Dam noted that once there is a withdrawal, the multinational force (MNF) now in Beirut may have to be expanded to fill the “vacum” that may be created before the Lebanese army could take full control of security. He said this vacum “could endanger Lebanese sovereignty and Israeli security.”

Lebanon asked yesterday for an increase of the MNF and Dam admitted today that the U.S. was asked to double its Marine contingent to about 2400 men. But he stressed that no decision would be made until agreements have been reached on the withdrawal of foreign forces.

Sen. Charles Percy (R. III.), the Committee’s chairman and other Committee members stressed the need for the Administration to closely consult Congress on the use of U.S. troops in Lebanon. Percy praised the democratic manner in which Israel was conducting the investigation into the Beirut massacres keeping the public informed of the evidence. He asked Dam if he could say anything about the secret investigation the Lebanese Attorney General was conducting into the massacres. Dam couldn’t but said he was assured it was as “serious” as that investigation being conducted by Israel. He stressed that the U.S. at this time must show “confidence” in the new Lebanese government “in every way.”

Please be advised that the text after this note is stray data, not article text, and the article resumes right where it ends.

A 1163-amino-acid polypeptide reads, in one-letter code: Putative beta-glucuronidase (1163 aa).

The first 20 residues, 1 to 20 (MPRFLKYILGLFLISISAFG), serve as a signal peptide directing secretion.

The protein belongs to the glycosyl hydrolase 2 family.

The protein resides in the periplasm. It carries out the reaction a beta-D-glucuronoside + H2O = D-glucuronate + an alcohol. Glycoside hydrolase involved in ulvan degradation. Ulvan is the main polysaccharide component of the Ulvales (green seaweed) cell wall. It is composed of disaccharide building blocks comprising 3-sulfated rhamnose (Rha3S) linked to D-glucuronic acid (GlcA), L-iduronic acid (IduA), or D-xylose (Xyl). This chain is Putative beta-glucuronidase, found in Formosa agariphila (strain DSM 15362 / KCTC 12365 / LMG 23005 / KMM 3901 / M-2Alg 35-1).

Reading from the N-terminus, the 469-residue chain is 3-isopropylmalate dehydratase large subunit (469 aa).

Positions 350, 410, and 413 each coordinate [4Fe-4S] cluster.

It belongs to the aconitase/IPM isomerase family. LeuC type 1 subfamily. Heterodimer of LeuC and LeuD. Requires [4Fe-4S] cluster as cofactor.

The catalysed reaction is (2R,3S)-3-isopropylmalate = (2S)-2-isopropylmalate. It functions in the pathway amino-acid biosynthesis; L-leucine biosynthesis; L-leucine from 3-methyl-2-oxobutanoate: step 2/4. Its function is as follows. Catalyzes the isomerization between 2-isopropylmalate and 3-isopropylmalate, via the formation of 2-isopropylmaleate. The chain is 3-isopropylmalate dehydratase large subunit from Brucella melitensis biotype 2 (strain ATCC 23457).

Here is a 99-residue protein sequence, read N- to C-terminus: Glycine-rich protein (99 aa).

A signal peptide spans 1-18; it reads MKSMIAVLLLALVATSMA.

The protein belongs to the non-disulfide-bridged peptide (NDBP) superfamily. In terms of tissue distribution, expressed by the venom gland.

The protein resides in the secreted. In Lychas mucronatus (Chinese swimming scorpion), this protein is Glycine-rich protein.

Dam said that while the Lebanese situation and Reagan’s Mideast peace initiative were being pursued by the Administration by “separate tracks,” there was a relationship between them. That relationship is symbolized by the President’s appointment of Ambassador Philip Habib as his special representative with a new mandate involving Lebanon and the broader peace process.